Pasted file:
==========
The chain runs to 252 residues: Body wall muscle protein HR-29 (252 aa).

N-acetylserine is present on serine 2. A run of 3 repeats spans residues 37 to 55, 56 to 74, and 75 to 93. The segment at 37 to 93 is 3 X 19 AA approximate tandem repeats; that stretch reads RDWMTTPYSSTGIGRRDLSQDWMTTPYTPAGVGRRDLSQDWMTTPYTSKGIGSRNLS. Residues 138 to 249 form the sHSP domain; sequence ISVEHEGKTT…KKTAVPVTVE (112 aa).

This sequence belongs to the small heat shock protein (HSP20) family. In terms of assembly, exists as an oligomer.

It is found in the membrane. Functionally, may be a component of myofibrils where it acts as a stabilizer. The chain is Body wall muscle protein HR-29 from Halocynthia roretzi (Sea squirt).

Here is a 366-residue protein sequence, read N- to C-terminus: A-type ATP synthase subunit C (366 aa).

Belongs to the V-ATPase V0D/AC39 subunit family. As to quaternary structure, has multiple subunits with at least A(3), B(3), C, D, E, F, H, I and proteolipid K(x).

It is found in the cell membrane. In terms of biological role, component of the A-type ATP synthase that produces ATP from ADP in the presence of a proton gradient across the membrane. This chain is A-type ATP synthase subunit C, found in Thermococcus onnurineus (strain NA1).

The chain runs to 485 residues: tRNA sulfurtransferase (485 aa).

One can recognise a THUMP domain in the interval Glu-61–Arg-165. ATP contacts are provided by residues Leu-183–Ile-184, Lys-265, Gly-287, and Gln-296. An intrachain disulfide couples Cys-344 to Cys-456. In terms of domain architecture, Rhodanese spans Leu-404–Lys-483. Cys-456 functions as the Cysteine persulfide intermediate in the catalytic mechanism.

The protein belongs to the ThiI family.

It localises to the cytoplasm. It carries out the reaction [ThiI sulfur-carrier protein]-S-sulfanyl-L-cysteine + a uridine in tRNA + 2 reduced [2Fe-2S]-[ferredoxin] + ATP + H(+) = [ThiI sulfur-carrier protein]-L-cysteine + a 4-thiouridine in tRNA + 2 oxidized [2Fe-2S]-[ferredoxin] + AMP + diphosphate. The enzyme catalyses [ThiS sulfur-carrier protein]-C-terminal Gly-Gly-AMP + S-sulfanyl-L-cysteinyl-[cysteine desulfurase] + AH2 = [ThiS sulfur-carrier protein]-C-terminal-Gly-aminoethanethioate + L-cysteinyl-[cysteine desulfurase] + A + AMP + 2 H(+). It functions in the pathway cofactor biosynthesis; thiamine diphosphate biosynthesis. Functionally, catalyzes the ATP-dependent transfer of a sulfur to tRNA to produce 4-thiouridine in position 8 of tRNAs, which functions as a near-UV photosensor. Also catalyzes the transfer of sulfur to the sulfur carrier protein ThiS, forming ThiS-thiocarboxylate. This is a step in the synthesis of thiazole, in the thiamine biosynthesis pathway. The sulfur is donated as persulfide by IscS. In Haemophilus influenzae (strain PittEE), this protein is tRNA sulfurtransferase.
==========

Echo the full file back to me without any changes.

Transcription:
The chain runs to 252 residues: Body wall muscle protein HR-29 (252 aa).

N-acetylserine is present on serine 2. A run of 3 repeats spans residues 37 to 55, 56 to 74, and 75 to 93. The segment at 37 to 93 is 3 X 19 AA approximate tandem repeats; that stretch reads RDWMTTPYSSTGIGRRDLSQDWMTTPYTPAGVGRRDLSQDWMTTPYTSKGIGSRNLS. Residues 138 to 249 form the sHSP domain; sequence ISVEHEGKTT…KKTAVPVTVE (112 aa).

This sequence belongs to the small heat shock protein (HSP20) family. In terms of assembly, exists as an oligomer.

It is found in the membrane. Functionally, may be a component of myofibrils where it acts as a stabilizer. The chain is Body wall muscle protein HR-29 from Halocynthia roretzi (Sea squirt).

Here is a 366-residue protein sequence, read N- to C-terminus: A-type ATP synthase subunit C (366 aa).

Belongs to the V-ATPase V0D/AC39 subunit family. As to quaternary structure, has multiple subunits with at least A(3), B(3), C, D, E, F, H, I and proteolipid K(x).

It is found in the cell membrane. In terms of biological role, component of the A-type ATP synthase that produces ATP from ADP in the presence of a proton gradient across the membrane. This chain is A-type ATP synthase subunit C, found in Thermococcus onnurineus (strain NA1).

The chain runs to 485 residues: tRNA sulfurtransferase (485 aa).

One can recognise a THUMP domain in the interval Glu-61–Arg-165. ATP contacts are provided by residues Leu-183–Ile-184, Lys-265, Gly-287, and Gln-296. An intrachain disulfide couples Cys-344 to Cys-456. In terms of domain architecture, Rhodanese spans Leu-404–Lys-483. Cys-456 functions as the Cysteine persulfide intermediate in the catalytic mechanism.

The protein belongs to the ThiI family.

It localises to the cytoplasm. It carries out the reaction [ThiI sulfur-carrier protein]-S-sulfanyl-L-cysteine + a uridine in tRNA + 2 reduced [2Fe-2S]-[ferredoxin] + ATP + H(+) = [ThiI sulfur-carrier protein]-L-cysteine + a 4-thiouridine in tRNA + 2 oxidized [2Fe-2S]-[ferredoxin] + AMP + diphosphate. The enzyme catalyses [ThiS sulfur-carrier protein]-C-terminal Gly-Gly-AMP + S-sulfanyl-L-cysteinyl-[cysteine desulfurase] + AH2 = [ThiS sulfur-carrier protein]-C-terminal-Gly-aminoethanethioate + L-cysteinyl-[cysteine desulfurase] + A + AMP + 2 H(+). It functions in the pathway cofactor biosynthesis; thiamine diphosphate biosynthesis. Functionally, catalyzes the ATP-dependent transfer of a sulfur to tRNA to produce 4-thiouridine in position 8 of tRNAs, which functions as a near-UV photosensor. Also catalyzes the transfer of sulfur to the sulfur carrier protein ThiS, forming ThiS-thiocarboxylate. This is a step in the synthesis of thiazole, in the thiamine biosynthesis pathway. The sulfur is donated as persulfide by IscS. In Haemophilus influenzae (strain PittEE), this protein is tRNA sulfurtransferase.